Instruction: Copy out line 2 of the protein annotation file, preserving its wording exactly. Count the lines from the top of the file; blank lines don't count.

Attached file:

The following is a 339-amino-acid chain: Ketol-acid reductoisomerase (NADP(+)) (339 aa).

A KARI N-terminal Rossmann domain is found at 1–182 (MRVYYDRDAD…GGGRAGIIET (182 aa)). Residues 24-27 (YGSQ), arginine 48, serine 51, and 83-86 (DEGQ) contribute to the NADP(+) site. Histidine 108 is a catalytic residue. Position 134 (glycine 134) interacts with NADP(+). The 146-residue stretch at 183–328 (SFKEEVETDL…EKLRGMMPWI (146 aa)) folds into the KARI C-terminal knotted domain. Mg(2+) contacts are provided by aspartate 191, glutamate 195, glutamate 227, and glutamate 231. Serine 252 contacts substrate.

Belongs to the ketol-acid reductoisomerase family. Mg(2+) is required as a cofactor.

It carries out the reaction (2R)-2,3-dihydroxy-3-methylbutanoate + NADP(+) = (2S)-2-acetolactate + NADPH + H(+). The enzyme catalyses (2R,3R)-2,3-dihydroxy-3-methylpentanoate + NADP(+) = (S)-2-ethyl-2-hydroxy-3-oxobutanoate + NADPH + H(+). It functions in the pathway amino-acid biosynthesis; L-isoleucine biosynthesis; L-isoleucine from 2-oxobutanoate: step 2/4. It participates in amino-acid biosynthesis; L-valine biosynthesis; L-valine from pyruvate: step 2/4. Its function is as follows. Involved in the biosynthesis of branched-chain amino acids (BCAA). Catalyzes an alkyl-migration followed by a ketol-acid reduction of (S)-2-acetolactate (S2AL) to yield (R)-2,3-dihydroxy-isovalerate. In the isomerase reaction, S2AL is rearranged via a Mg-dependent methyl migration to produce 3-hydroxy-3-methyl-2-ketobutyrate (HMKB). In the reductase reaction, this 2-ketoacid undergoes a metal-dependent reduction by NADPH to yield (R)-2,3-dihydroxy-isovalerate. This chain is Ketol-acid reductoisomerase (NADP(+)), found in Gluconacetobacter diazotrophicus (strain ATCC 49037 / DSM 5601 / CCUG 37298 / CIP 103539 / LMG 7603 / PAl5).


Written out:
A KARI N-terminal Rossmann domain is found at 1–182 (MRVYYDRDAD…GGGRAGIIET (182 aa)). Residues 24-27 (YGSQ), arginine 48, serine 51, and 83-86 (DEGQ) contribute to the NADP(+) site. Histidine 108 is a catalytic residue. Position 134 (glycine 134) interacts with NADP(+). The 146-residue stretch at 183–328 (SFKEEVETDL…EKLRGMMPWI (146 aa)) folds into the KARI C-terminal knotted domain. Mg(2+) contacts are provided by aspartate 191, glutamate 195, glutamate 227, and glutamate 231. Serine 252 contacts substrate.